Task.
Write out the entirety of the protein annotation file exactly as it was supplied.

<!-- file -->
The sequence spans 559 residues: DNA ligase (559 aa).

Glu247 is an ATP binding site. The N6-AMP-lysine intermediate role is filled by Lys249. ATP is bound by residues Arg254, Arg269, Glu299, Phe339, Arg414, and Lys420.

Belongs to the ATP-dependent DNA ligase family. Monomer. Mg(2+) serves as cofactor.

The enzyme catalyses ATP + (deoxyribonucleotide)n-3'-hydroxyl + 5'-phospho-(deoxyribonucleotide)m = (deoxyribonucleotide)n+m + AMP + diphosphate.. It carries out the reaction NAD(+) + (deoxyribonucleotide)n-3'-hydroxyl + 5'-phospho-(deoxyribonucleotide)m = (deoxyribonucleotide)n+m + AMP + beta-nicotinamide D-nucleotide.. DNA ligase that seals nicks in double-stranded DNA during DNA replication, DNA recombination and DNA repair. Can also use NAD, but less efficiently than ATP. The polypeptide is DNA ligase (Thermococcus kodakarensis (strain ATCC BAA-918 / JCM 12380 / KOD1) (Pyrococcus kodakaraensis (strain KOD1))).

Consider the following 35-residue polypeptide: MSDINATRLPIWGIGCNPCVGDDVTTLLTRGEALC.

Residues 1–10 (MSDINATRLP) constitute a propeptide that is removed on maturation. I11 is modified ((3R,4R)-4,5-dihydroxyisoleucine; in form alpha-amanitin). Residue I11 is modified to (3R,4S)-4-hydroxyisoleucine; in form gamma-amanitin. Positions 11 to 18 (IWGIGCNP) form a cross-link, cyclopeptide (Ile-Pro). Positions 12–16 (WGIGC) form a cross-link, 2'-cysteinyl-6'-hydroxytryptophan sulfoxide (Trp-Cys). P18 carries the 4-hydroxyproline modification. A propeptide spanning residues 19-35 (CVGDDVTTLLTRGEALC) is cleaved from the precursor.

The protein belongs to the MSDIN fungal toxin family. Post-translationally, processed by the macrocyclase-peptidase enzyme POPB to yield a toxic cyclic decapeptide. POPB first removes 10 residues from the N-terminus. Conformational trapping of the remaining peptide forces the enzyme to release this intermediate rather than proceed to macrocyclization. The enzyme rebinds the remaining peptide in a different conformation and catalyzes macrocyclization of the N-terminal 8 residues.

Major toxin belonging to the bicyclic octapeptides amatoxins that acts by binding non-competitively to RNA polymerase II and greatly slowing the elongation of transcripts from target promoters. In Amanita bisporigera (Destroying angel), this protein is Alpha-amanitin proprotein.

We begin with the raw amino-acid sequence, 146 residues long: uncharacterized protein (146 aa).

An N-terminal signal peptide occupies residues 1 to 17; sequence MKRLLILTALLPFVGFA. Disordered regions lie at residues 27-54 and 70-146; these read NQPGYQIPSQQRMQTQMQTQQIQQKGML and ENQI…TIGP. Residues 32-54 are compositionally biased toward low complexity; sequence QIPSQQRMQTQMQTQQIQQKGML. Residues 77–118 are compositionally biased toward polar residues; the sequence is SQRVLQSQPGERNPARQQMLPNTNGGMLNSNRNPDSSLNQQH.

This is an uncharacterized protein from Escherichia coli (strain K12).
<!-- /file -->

The sequence spans 559 residues: DNA ligase (559 aa).

Glu247 is an ATP binding site. The N6-AMP-lysine intermediate role is filled by Lys249. ATP is bound by residues Arg254, Arg269, Glu299, Phe339, Arg414, and Lys420.

Belongs to the ATP-dependent DNA ligase family. Monomer. Mg(2+) serves as cofactor.

The enzyme catalyses ATP + (deoxyribonucleotide)n-3'-hydroxyl + 5'-phospho-(deoxyribonucleotide)m = (deoxyribonucleotide)n+m + AMP + diphosphate.. It carries out the reaction NAD(+) + (deoxyribonucleotide)n-3'-hydroxyl + 5'-phospho-(deoxyribonucleotide)m = (deoxyribonucleotide)n+m + AMP + beta-nicotinamide D-nucleotide.. DNA ligase that seals nicks in double-stranded DNA during DNA replication, DNA recombination and DNA repair. Can also use NAD, but less efficiently than ATP. The polypeptide is DNA ligase (Thermococcus kodakarensis (strain ATCC BAA-918 / JCM 12380 / KOD1) (Pyrococcus kodakaraensis (strain KOD1))).

Consider the following 35-residue polypeptide: MSDINATRLPIWGIGCNPCVGDDVTTLLTRGEALC.

Residues 1–10 (MSDINATRLP) constitute a propeptide that is removed on maturation. I11 is modified ((3R,4R)-4,5-dihydroxyisoleucine; in form alpha-amanitin). Residue I11 is modified to (3R,4S)-4-hydroxyisoleucine; in form gamma-amanitin. Positions 11 to 18 (IWGIGCNP) form a cross-link, cyclopeptide (Ile-Pro). Positions 12–16 (WGIGC) form a cross-link, 2'-cysteinyl-6'-hydroxytryptophan sulfoxide (Trp-Cys). P18 carries the 4-hydroxyproline modification. A propeptide spanning residues 19-35 (CVGDDVTTLLTRGEALC) is cleaved from the precursor.

The protein belongs to the MSDIN fungal toxin family. Post-translationally, processed by the macrocyclase-peptidase enzyme POPB to yield a toxic cyclic decapeptide. POPB first removes 10 residues from the N-terminus. Conformational trapping of the remaining peptide forces the enzyme to release this intermediate rather than proceed to macrocyclization. The enzyme rebinds the remaining peptide in a different conformation and catalyzes macrocyclization of the N-terminal 8 residues.

Major toxin belonging to the bicyclic octapeptides amatoxins that acts by binding non-competitively to RNA polymerase II and greatly slowing the elongation of transcripts from target promoters. In Amanita bisporigera (Destroying angel), this protein is Alpha-amanitin proprotein.

We begin with the raw amino-acid sequence, 146 residues long: uncharacterized protein (146 aa).

An N-terminal signal peptide occupies residues 1 to 17; sequence MKRLLILTALLPFVGFA. Disordered regions lie at residues 27-54 and 70-146; these read NQPGYQIPSQQRMQTQMQTQQIQQKGML and ENQI…TIGP. Residues 32-54 are compositionally biased toward low complexity; sequence QIPSQQRMQTQMQTQQIQQKGML. Residues 77–118 are compositionally biased toward polar residues; the sequence is SQRVLQSQPGERNPARQQMLPNTNGGMLNSNRNPDSSLNQQH.

This is an uncharacterized protein from Escherichia coli (strain K12).